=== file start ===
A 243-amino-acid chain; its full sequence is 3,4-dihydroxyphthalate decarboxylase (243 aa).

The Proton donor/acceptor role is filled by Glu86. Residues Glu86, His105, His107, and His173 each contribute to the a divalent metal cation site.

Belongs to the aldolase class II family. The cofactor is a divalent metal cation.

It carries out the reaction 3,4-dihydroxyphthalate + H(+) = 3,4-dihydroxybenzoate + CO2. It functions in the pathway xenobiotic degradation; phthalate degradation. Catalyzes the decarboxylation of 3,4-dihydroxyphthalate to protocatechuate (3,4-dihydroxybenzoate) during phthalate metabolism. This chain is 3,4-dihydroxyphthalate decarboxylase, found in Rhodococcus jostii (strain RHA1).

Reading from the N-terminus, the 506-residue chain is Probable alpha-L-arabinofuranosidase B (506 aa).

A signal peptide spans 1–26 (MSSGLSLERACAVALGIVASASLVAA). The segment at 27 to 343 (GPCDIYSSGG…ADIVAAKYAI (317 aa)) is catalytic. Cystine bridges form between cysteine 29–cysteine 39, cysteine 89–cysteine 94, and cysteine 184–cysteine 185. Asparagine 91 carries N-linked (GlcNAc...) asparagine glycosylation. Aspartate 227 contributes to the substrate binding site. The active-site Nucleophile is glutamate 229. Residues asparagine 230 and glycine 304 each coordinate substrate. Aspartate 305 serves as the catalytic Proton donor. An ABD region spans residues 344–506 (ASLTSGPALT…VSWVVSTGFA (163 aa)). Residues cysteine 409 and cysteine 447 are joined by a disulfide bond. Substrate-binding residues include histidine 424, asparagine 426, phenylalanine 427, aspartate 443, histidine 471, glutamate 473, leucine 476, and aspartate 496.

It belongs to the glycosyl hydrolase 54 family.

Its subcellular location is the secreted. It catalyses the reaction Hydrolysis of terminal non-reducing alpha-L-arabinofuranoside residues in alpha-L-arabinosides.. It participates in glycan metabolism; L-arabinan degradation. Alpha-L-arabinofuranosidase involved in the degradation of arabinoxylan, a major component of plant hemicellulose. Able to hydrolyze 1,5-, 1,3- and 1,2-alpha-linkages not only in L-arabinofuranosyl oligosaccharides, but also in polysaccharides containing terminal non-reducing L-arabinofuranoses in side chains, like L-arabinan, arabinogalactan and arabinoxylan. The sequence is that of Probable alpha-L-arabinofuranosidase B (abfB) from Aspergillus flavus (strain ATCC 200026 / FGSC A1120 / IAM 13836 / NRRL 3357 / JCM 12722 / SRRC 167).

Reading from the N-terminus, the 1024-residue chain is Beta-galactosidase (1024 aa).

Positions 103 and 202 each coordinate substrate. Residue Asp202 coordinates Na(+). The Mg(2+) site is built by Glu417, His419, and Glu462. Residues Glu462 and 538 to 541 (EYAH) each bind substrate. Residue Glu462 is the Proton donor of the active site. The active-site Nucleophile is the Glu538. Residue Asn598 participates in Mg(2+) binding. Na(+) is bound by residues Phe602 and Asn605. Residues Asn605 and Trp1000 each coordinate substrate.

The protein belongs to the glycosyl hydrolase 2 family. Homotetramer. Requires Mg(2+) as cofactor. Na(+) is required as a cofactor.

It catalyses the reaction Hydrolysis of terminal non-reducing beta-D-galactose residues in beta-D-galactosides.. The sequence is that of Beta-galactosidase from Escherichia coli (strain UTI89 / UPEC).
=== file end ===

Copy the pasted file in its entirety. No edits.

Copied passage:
A 243-amino-acid chain; its full sequence is 3,4-dihydroxyphthalate decarboxylase (243 aa).

The Proton donor/acceptor role is filled by Glu86. Residues Glu86, His105, His107, and His173 each contribute to the a divalent metal cation site.

Belongs to the aldolase class II family. The cofactor is a divalent metal cation.

It carries out the reaction 3,4-dihydroxyphthalate + H(+) = 3,4-dihydroxybenzoate + CO2. It functions in the pathway xenobiotic degradation; phthalate degradation. Catalyzes the decarboxylation of 3,4-dihydroxyphthalate to protocatechuate (3,4-dihydroxybenzoate) during phthalate metabolism. This chain is 3,4-dihydroxyphthalate decarboxylase, found in Rhodococcus jostii (strain RHA1).

Reading from the N-terminus, the 506-residue chain is Probable alpha-L-arabinofuranosidase B (506 aa).

A signal peptide spans 1–26 (MSSGLSLERACAVALGIVASASLVAA). The segment at 27 to 343 (GPCDIYSSGG…ADIVAAKYAI (317 aa)) is catalytic. Cystine bridges form between cysteine 29–cysteine 39, cysteine 89–cysteine 94, and cysteine 184–cysteine 185. Asparagine 91 carries N-linked (GlcNAc...) asparagine glycosylation. Aspartate 227 contributes to the substrate binding site. The active-site Nucleophile is glutamate 229. Residues asparagine 230 and glycine 304 each coordinate substrate. Aspartate 305 serves as the catalytic Proton donor. An ABD region spans residues 344–506 (ASLTSGPALT…VSWVVSTGFA (163 aa)). Residues cysteine 409 and cysteine 447 are joined by a disulfide bond. Substrate-binding residues include histidine 424, asparagine 426, phenylalanine 427, aspartate 443, histidine 471, glutamate 473, leucine 476, and aspartate 496.

It belongs to the glycosyl hydrolase 54 family.

Its subcellular location is the secreted. It catalyses the reaction Hydrolysis of terminal non-reducing alpha-L-arabinofuranoside residues in alpha-L-arabinosides.. It participates in glycan metabolism; L-arabinan degradation. Alpha-L-arabinofuranosidase involved in the degradation of arabinoxylan, a major component of plant hemicellulose. Able to hydrolyze 1,5-, 1,3- and 1,2-alpha-linkages not only in L-arabinofuranosyl oligosaccharides, but also in polysaccharides containing terminal non-reducing L-arabinofuranoses in side chains, like L-arabinan, arabinogalactan and arabinoxylan. The sequence is that of Probable alpha-L-arabinofuranosidase B (abfB) from Aspergillus flavus (strain ATCC 200026 / FGSC A1120 / IAM 13836 / NRRL 3357 / JCM 12722 / SRRC 167).

Reading from the N-terminus, the 1024-residue chain is Beta-galactosidase (1024 aa).

Positions 103 and 202 each coordinate substrate. Residue Asp202 coordinates Na(+). The Mg(2+) site is built by Glu417, His419, and Glu462. Residues Glu462 and 538 to 541 (EYAH) each bind substrate. Residue Glu462 is the Proton donor of the active site. The active-site Nucleophile is the Glu538. Residue Asn598 participates in Mg(2+) binding. Na(+) is bound by residues Phe602 and Asn605. Residues Asn605 and Trp1000 each coordinate substrate.

The protein belongs to the glycosyl hydrolase 2 family. Homotetramer. Requires Mg(2+) as cofactor. Na(+) is required as a cofactor.

It catalyses the reaction Hydrolysis of terminal non-reducing beta-D-galactose residues in beta-D-galactosides.. The sequence is that of Beta-galactosidase from Escherichia coli (strain UTI89 / UPEC).